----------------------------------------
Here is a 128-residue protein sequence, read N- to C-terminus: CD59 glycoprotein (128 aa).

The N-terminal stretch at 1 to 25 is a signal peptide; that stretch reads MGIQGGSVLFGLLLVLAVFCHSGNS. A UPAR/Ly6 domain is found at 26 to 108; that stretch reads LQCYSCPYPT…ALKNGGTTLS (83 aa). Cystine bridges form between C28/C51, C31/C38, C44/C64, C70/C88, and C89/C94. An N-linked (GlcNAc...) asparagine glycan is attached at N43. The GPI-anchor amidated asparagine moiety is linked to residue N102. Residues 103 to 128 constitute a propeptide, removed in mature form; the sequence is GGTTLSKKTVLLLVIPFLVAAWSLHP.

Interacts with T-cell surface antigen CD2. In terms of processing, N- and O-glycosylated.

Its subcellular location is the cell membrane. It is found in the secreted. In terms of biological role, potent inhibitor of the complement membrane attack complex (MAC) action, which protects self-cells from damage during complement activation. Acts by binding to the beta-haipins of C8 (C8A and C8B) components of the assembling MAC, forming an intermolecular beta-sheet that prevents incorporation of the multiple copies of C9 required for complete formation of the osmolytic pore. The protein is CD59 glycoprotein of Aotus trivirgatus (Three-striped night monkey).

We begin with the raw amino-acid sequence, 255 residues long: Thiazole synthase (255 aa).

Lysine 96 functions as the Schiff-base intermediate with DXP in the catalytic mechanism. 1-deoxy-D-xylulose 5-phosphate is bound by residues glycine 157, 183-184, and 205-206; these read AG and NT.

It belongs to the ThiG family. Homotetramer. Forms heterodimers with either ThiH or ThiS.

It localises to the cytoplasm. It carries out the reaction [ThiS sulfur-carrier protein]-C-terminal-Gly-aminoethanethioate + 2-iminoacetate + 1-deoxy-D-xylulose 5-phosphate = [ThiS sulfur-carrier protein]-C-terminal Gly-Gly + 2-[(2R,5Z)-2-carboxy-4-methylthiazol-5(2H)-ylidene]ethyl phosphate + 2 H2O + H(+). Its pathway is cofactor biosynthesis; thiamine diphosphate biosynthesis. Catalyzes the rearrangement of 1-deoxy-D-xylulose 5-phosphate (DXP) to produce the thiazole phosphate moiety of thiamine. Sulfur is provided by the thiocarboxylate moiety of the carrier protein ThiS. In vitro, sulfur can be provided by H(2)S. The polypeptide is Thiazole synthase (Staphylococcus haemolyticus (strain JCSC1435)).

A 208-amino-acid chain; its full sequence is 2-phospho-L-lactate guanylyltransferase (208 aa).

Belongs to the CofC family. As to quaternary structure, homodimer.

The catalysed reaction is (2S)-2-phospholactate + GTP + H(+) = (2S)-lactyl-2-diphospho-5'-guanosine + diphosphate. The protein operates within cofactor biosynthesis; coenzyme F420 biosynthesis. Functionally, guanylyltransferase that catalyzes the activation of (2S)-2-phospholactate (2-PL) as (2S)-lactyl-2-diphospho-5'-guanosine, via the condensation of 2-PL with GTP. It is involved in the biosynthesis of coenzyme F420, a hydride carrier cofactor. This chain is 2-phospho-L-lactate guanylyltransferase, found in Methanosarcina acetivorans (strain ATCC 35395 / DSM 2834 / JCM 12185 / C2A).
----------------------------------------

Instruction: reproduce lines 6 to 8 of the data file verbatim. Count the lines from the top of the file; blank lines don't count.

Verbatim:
Lysine 96 functions as the Schiff-base intermediate with DXP in the catalytic mechanism. 1-deoxy-D-xylulose 5-phosphate is bound by residues glycine 157, 183-184, and 205-206; these read AG and NT.

It belongs to the ThiG family. Homotetramer. Forms heterodimers with either ThiH or ThiS.

It localises to the cytoplasm. It carries out the reaction [ThiS sulfur-carrier protein]-C-terminal-Gly-aminoethanethioate + 2-iminoacetate + 1-deoxy-D-xylulose 5-phosphate = [ThiS sulfur-carrier protein]-C-terminal Gly-Gly + 2-[(2R,5Z)-2-carboxy-4-methylthiazol-5(2H)-ylidene]ethyl phosphate + 2 H2O + H(+). Its pathway is cofactor biosynthesis; thiamine diphosphate biosynthesis. Catalyzes the rearrangement of 1-deoxy-D-xylulose 5-phosphate (DXP) to produce the thiazole phosphate moiety of thiamine. Sulfur is provided by the thiocarboxylate moiety of the carrier protein ThiS. In vitro, sulfur can be provided by H(2)S. The polypeptide is Thiazole synthase (Staphylococcus haemolyticus (strain JCSC1435)).